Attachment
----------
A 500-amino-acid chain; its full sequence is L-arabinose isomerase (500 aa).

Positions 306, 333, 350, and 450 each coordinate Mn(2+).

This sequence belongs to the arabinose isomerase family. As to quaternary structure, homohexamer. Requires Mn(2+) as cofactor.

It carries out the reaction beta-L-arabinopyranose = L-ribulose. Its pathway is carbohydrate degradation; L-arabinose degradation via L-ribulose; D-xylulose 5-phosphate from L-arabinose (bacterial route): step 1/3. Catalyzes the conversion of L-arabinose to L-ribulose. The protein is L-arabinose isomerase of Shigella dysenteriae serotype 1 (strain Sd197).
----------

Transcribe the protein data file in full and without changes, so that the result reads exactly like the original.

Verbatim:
A 500-amino-acid chain; its full sequence is L-arabinose isomerase (500 aa).

Positions 306, 333, 350, and 450 each coordinate Mn(2+).

This sequence belongs to the arabinose isomerase family. As to quaternary structure, homohexamer. Requires Mn(2+) as cofactor.

It carries out the reaction beta-L-arabinopyranose = L-ribulose. Its pathway is carbohydrate degradation; L-arabinose degradation via L-ribulose; D-xylulose 5-phosphate from L-arabinose (bacterial route): step 1/3. Catalyzes the conversion of L-arabinose to L-ribulose. The protein is L-arabinose isomerase of Shigella dysenteriae serotype 1 (strain Sd197).